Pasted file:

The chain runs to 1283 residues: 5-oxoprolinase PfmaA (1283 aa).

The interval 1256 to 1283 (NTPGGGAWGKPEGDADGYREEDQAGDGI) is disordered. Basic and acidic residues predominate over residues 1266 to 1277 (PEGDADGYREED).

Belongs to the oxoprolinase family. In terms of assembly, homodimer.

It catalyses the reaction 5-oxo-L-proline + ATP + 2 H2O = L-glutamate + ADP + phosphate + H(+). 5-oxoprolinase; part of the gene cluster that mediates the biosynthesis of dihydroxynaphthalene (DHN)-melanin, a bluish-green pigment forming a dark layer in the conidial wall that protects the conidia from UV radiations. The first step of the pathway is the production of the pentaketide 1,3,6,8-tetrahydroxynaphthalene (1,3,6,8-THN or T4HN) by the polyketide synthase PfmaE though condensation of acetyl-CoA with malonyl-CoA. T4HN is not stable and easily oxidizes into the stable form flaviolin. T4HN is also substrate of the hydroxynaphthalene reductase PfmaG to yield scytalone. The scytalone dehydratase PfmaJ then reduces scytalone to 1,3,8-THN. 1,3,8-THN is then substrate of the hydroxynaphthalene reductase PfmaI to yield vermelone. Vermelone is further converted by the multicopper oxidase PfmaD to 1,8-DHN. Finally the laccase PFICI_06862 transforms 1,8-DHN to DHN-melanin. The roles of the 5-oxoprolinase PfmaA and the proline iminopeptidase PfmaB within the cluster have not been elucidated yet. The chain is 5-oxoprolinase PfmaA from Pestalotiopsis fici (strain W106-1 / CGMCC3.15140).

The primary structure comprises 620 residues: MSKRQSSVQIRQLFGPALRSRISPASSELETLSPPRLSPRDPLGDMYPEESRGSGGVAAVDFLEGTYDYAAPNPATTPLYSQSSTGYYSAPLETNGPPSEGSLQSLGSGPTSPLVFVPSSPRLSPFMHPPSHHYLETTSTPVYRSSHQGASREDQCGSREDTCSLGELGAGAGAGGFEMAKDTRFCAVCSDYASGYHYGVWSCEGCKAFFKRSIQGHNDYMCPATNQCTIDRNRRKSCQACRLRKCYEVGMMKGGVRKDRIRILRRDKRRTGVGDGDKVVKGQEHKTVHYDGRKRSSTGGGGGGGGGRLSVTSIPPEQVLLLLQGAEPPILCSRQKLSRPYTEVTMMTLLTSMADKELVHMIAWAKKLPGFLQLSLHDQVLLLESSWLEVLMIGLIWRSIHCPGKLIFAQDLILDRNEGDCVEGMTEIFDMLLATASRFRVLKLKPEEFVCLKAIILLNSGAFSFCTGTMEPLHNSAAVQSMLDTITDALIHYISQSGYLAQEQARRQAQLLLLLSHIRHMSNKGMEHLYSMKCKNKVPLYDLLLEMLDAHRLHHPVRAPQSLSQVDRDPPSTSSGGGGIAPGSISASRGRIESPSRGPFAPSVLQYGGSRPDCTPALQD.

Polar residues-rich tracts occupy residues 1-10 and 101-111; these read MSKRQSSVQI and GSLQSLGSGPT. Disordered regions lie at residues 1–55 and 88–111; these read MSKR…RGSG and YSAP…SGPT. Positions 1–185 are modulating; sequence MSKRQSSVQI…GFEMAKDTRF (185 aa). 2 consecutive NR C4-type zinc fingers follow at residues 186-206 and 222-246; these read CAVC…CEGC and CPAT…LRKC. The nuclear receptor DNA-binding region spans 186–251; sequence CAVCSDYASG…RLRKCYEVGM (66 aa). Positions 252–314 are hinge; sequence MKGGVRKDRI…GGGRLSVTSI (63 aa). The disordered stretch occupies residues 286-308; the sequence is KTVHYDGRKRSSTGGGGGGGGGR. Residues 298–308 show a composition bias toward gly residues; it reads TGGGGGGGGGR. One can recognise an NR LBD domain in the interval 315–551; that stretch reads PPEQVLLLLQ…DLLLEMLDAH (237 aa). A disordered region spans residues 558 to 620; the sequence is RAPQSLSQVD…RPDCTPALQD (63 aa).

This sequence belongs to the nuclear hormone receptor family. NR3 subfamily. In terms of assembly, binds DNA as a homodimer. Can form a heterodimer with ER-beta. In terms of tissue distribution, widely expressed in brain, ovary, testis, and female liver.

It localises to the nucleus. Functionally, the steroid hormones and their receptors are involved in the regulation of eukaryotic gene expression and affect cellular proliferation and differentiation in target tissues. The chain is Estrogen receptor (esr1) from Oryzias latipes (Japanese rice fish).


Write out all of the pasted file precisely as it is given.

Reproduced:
The chain runs to 1283 residues: 5-oxoprolinase PfmaA (1283 aa).

The interval 1256 to 1283 (NTPGGGAWGKPEGDADGYREEDQAGDGI) is disordered. Basic and acidic residues predominate over residues 1266 to 1277 (PEGDADGYREED).

Belongs to the oxoprolinase family. In terms of assembly, homodimer.

It catalyses the reaction 5-oxo-L-proline + ATP + 2 H2O = L-glutamate + ADP + phosphate + H(+). 5-oxoprolinase; part of the gene cluster that mediates the biosynthesis of dihydroxynaphthalene (DHN)-melanin, a bluish-green pigment forming a dark layer in the conidial wall that protects the conidia from UV radiations. The first step of the pathway is the production of the pentaketide 1,3,6,8-tetrahydroxynaphthalene (1,3,6,8-THN or T4HN) by the polyketide synthase PfmaE though condensation of acetyl-CoA with malonyl-CoA. T4HN is not stable and easily oxidizes into the stable form flaviolin. T4HN is also substrate of the hydroxynaphthalene reductase PfmaG to yield scytalone. The scytalone dehydratase PfmaJ then reduces scytalone to 1,3,8-THN. 1,3,8-THN is then substrate of the hydroxynaphthalene reductase PfmaI to yield vermelone. Vermelone is further converted by the multicopper oxidase PfmaD to 1,8-DHN. Finally the laccase PFICI_06862 transforms 1,8-DHN to DHN-melanin. The roles of the 5-oxoprolinase PfmaA and the proline iminopeptidase PfmaB within the cluster have not been elucidated yet. The chain is 5-oxoprolinase PfmaA from Pestalotiopsis fici (strain W106-1 / CGMCC3.15140).

The primary structure comprises 620 residues: MSKRQSSVQIRQLFGPALRSRISPASSELETLSPPRLSPRDPLGDMYPEESRGSGGVAAVDFLEGTYDYAAPNPATTPLYSQSSTGYYSAPLETNGPPSEGSLQSLGSGPTSPLVFVPSSPRLSPFMHPPSHHYLETTSTPVYRSSHQGASREDQCGSREDTCSLGELGAGAGAGGFEMAKDTRFCAVCSDYASGYHYGVWSCEGCKAFFKRSIQGHNDYMCPATNQCTIDRNRRKSCQACRLRKCYEVGMMKGGVRKDRIRILRRDKRRTGVGDGDKVVKGQEHKTVHYDGRKRSSTGGGGGGGGGRLSVTSIPPEQVLLLLQGAEPPILCSRQKLSRPYTEVTMMTLLTSMADKELVHMIAWAKKLPGFLQLSLHDQVLLLESSWLEVLMIGLIWRSIHCPGKLIFAQDLILDRNEGDCVEGMTEIFDMLLATASRFRVLKLKPEEFVCLKAIILLNSGAFSFCTGTMEPLHNSAAVQSMLDTITDALIHYISQSGYLAQEQARRQAQLLLLLSHIRHMSNKGMEHLYSMKCKNKVPLYDLLLEMLDAHRLHHPVRAPQSLSQVDRDPPSTSSGGGGIAPGSISASRGRIESPSRGPFAPSVLQYGGSRPDCTPALQD.

Polar residues-rich tracts occupy residues 1-10 and 101-111; these read MSKRQSSVQI and GSLQSLGSGPT. Disordered regions lie at residues 1–55 and 88–111; these read MSKR…RGSG and YSAP…SGPT. Positions 1–185 are modulating; sequence MSKRQSSVQI…GFEMAKDTRF (185 aa). 2 consecutive NR C4-type zinc fingers follow at residues 186-206 and 222-246; these read CAVC…CEGC and CPAT…LRKC. The nuclear receptor DNA-binding region spans 186–251; sequence CAVCSDYASG…RLRKCYEVGM (66 aa). Positions 252–314 are hinge; sequence MKGGVRKDRI…GGGRLSVTSI (63 aa). The disordered stretch occupies residues 286-308; the sequence is KTVHYDGRKRSSTGGGGGGGGGR. Residues 298–308 show a composition bias toward gly residues; it reads TGGGGGGGGGR. One can recognise an NR LBD domain in the interval 315–551; that stretch reads PPEQVLLLLQ…DLLLEMLDAH (237 aa). A disordered region spans residues 558 to 620; the sequence is RAPQSLSQVD…RPDCTPALQD (63 aa).

This sequence belongs to the nuclear hormone receptor family. NR3 subfamily. In terms of assembly, binds DNA as a homodimer. Can form a heterodimer with ER-beta. In terms of tissue distribution, widely expressed in brain, ovary, testis, and female liver.

It localises to the nucleus. Functionally, the steroid hormones and their receptors are involved in the regulation of eukaryotic gene expression and affect cellular proliferation and differentiation in target tissues. The chain is Estrogen receptor (esr1) from Oryzias latipes (Japanese rice fish).